It’s certainly no surprise that Jim Coles at the Unexpected Wonders blog has written another insightful and intelligent post called Avoiding Confusion. Jim has hit on one of my favorite themes and one so frequently overlooked by magicians. You know the tricks I’m talking about – your card is the Jack of clubs – which now has a blue back AND now I’m wearing no pants! Huh?!?!
Think of the magicians that made it – especially among layman. Those that became popular because of their magic, generally did so because they practiced effect clarity. Never a doubt about what they did. As an example, take Michael Ammar. He made his reputation on the floating dollar bill, coins through silk, card on ceiling etc. Every effect easily described in a brief sentence or two.
Mike Skinner – what did you always hear about him? Every effect was clear and precise.
Go back to the Stars Of Magic and count the multiple ending effects – it won’t take long. Jim does a good job covering logic and how it can make a multi-climax effect work, but you must think and study.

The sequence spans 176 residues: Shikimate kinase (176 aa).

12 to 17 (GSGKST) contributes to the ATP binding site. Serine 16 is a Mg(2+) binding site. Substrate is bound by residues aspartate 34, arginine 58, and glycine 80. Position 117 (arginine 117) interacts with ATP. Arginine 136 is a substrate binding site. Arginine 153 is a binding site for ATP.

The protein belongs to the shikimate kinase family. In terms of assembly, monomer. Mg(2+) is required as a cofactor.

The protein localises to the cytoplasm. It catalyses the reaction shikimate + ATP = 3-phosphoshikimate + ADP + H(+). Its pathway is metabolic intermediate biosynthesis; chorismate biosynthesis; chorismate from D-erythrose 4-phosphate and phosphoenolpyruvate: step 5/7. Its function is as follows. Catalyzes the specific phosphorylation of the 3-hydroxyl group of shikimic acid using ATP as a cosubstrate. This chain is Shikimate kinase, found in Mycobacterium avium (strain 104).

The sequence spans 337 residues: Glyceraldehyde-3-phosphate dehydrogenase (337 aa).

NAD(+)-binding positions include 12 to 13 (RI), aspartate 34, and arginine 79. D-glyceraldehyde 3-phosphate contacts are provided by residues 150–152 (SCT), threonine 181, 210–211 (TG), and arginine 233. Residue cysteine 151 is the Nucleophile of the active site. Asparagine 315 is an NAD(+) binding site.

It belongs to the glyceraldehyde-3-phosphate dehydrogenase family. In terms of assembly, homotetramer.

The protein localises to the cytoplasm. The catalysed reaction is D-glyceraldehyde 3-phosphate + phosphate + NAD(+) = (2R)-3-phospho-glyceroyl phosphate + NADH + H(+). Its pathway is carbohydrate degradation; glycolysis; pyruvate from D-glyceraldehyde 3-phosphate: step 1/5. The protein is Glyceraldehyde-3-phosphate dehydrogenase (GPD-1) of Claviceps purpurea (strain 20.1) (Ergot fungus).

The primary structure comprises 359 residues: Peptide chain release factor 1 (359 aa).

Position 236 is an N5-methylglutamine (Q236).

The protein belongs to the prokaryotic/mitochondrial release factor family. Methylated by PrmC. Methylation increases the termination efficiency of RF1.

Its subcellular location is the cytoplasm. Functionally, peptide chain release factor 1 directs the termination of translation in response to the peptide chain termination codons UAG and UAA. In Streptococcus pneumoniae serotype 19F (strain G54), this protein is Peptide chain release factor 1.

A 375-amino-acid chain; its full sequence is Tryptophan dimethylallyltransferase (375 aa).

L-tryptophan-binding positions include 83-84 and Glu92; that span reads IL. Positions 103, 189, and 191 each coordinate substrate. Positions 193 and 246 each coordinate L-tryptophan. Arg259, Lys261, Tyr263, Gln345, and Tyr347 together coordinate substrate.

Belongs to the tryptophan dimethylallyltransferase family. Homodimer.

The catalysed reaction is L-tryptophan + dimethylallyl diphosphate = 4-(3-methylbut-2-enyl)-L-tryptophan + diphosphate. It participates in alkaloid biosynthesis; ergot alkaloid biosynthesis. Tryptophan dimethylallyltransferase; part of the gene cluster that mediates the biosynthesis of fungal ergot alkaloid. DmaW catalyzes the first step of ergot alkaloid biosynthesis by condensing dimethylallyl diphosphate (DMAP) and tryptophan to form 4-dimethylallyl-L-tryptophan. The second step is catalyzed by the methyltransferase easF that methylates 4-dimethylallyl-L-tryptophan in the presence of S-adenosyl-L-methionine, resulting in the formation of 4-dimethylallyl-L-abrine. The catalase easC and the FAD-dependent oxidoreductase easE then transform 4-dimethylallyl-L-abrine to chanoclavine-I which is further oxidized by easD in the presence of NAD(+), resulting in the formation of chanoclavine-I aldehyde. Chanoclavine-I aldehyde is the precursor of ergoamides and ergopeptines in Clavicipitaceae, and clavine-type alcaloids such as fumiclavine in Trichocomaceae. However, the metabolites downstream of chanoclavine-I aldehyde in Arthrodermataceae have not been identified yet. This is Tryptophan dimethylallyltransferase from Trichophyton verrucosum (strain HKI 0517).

Look at most of the Vernon effects. You can, again, describe them succinctly in a very few words. Of course, executing them like he did can’t hurt.
To me, this is why we’ve never seen a real improvement on Al Schneider’s wonderful Matrix. The original is so elegant – 4 coins covered by 4 cards all gather – one by one – to join the others. Don’t mess with it. You’re not going to improve it.
John Kennedy’s Translocation is another “perfect” effect. Want to argue that? Just watch Chris Korn do it. Four coins travel – one at a time – from under the left hand to the right hand. Beautiful magic.
Think through your repertoire. Can all of your tricks be quickly and easily described. If not, maybe you should remove certain phases that are nothing more than useless obfuscation.